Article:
Naurzum Nature Reserve consists of three parts: Naurzum, Tersek and Sypsyn, which represent the full range of the region's ecological diversity. Alongside the Western-Turgai plateau there is the chain of the patches of the Tersek pine-forest, the peculiarity of which is relict hills formed by differently colored horizontal Miocene sediments and cobble areas with savin juniper (Juniperus sabina) and stunted pines trees. The slopes of the Western plateau are punctuated with clumps of birch and aspen forests and numerous springs which provide a habitat for sedges and red osier dogwood. On the dry spots juniper springs up, and here and there, on the sands, coming to the surface as a result of the erosion, groups of pine-trees grow. Down the desert type of vegetation sagebrush (Atrplex cana) and wormwood (Artemisi spp.) prevails.

The flora of the reserve numbers 687 species of vascular plants. This is three times higher than average for the steppe zone. Zonal vegetation is represented by the steppe formations. The bottom of Turgai valley has complex steppe vegetation and shallow freshwater and saline lake systems that are surrounded by haloxerophytic shrub communities and grassy, spring fed meadows. The wind-blow sand deposits in the valley support the largest forested area of the reserve – the Naurzum pine forest – which is 16,000 hectares in size. This unique fire- maintained ecosystem is composed of patches of pine, birch ad aspen trees, interspersed with open steppe and numerous shallow saline lakes. Boreal elements and southern forms occur in the nature reserve far from the borders of their natural habitat making unusual combinations: oleaster, tamarisk, clematis, traveler’s joy, and salt tree, grow at the edge of the pine-forest. In addition on the waterlogged birch on the slopes of the eastern plateau and in Naurzum forest, ferns can be found. Motley – grass sandy feather grass steppes prevail on the light clay-sand soil of the Sypsynagash valley, the appearance of which is formed by the feather grass.

The steppe is most colorful in spring. At the end of April blossoming Pulsatilla flavescents here and there are making dense carpet, on the forest meadows bright-yellow adonises, and on the argillaceous spots several types of tulips break into bloom. At the beginning of may magnificent Shrenk's tulip appears, down in the hollows the bushes of steppe almond blossoms out in its soft-pink color, blooming of the iris and other species starts. At the end of May the steppe looks totally different, silvery waves of feather grass stretching to the skyline and swaying under the eddy wind remind heavy sea. On the forest edges, along the river beds and in the steppe hollows, spiraea and honeysuckle bushes blossom. In the second half of June specks of speedwell and multicolor of astrogalus dominates in the pattern of the sandy steppe.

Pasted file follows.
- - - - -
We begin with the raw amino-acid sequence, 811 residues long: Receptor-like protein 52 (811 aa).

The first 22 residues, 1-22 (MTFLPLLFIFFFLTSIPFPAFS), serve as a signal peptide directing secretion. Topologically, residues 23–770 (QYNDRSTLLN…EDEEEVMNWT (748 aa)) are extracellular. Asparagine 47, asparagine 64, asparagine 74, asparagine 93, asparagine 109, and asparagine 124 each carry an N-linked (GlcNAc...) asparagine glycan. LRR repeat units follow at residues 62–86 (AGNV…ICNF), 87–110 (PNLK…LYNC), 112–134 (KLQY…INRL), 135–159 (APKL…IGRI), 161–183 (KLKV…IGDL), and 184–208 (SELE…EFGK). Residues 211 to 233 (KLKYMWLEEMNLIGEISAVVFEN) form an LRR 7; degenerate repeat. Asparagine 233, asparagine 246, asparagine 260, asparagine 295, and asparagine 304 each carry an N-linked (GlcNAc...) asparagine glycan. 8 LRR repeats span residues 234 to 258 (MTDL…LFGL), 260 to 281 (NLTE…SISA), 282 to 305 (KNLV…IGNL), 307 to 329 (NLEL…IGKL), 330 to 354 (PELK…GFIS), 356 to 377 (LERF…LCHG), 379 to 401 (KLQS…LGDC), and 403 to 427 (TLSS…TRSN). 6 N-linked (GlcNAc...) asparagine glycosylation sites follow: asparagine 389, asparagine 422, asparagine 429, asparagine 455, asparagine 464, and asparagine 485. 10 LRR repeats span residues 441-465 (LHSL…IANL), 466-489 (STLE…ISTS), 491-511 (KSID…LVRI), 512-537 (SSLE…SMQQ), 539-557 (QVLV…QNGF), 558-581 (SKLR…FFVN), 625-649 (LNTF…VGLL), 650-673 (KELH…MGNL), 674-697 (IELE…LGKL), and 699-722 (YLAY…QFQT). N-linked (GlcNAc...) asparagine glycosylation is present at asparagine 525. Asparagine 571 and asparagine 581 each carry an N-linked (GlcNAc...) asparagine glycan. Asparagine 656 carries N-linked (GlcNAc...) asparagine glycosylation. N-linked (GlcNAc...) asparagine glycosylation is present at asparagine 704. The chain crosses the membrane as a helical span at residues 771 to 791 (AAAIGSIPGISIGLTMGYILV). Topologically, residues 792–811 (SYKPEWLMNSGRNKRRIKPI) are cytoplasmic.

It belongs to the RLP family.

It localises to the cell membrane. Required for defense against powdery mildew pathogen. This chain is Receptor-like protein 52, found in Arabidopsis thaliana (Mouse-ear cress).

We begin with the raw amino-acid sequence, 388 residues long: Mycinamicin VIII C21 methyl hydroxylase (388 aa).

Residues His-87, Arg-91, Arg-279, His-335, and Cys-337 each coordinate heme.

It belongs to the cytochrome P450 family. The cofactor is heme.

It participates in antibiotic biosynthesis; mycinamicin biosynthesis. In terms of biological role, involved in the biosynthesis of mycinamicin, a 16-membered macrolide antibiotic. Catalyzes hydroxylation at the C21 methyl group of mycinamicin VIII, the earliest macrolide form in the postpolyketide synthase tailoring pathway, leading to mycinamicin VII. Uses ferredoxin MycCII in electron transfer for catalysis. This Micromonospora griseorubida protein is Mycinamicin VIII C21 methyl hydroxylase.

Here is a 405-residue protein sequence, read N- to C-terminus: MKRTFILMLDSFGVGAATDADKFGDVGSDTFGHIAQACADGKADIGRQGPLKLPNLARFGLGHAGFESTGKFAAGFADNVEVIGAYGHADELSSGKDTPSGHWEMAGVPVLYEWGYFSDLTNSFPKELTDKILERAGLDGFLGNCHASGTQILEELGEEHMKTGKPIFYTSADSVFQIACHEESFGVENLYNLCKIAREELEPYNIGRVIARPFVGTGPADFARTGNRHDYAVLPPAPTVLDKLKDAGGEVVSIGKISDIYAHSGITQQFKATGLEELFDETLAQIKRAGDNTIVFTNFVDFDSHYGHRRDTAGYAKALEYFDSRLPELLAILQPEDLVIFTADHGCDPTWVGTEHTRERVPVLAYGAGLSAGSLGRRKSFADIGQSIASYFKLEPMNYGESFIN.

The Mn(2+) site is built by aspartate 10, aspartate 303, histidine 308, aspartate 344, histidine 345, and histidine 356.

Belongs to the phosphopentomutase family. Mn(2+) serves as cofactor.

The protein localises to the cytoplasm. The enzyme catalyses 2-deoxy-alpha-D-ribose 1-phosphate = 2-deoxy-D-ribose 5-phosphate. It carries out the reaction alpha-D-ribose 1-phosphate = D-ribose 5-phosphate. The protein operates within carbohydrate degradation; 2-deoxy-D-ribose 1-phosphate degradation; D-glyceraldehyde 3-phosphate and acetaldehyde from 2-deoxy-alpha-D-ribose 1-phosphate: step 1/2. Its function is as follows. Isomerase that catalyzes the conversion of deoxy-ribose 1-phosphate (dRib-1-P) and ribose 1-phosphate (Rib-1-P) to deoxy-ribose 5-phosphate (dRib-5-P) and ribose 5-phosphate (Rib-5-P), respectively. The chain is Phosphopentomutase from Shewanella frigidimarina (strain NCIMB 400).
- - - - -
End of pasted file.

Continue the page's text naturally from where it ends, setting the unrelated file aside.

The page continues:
There are 47 species of mammals, 279 species of birds, 10 species of reptile and amphibious animals and 10 species of fish reported in the reserve. In addition more than 1000 species of invertebrates are found. Typical mammals of the steppe zone are steppe polecat, corsac fox, common fox, wolf, long-eared hedgehog, European hare and several rodent species like bobak marmot, large-toothed souslik, red-cheeked souslik, little souslik common hamster, jerboas as well as several species of voles and lemmings. The forests are inhabited by elk, Tartarian roe deer, Eurasian lynx, badger, ermine, weasel, pine marten, raccoon dog, red squirrel, European hedgehog and blue hare. Mainly along rivers one can also find wild boar. Among the species, which can be found occasionally in the deserts and semi deserts of the reserve is the rare saiga antelope.

Korgalzhyn State Nature Reserve

Korgalzhyn State Nature Reserve(130 kilometers to southwest of Astana) is a nature reserve in Aqmola and Karaganda regions of Kazakhstan that is part of the Saryarka - Steppe and Lakes of Northern Kazakhstan UNESCO World Heritage Site and Biosphere Reserve. The reserve 5432 square kilometers of lakes, steppes and semi deserts.

The biggest lake is Lake Tengiz. This lake and other bodies of water in Korgalzhyn State nature are important stops on the Indian and Siberian-East African migration routes of migratory birds and is a vital wetland not only for Kazakhstan, but also for the whole of Asia. The reserve extensive waters provide t living space for the largest Asian population of wetland birds.

It is no surprise then that Korgalzhynsky Park is an excellent place for bird watchers. Tengiz, the Lesser Lake, is a particularly remarkable for its abundant bird life and accessibility. A variety of birds nest there, including pink flamingos, which nest there from May until October. Korgalzhynsky is home to the most northern population of flamingo in the world. More than 300 different types of birds have been spotted. Among the more interesting are the curly pelican, gerfalcon or merlin and white-headed savka.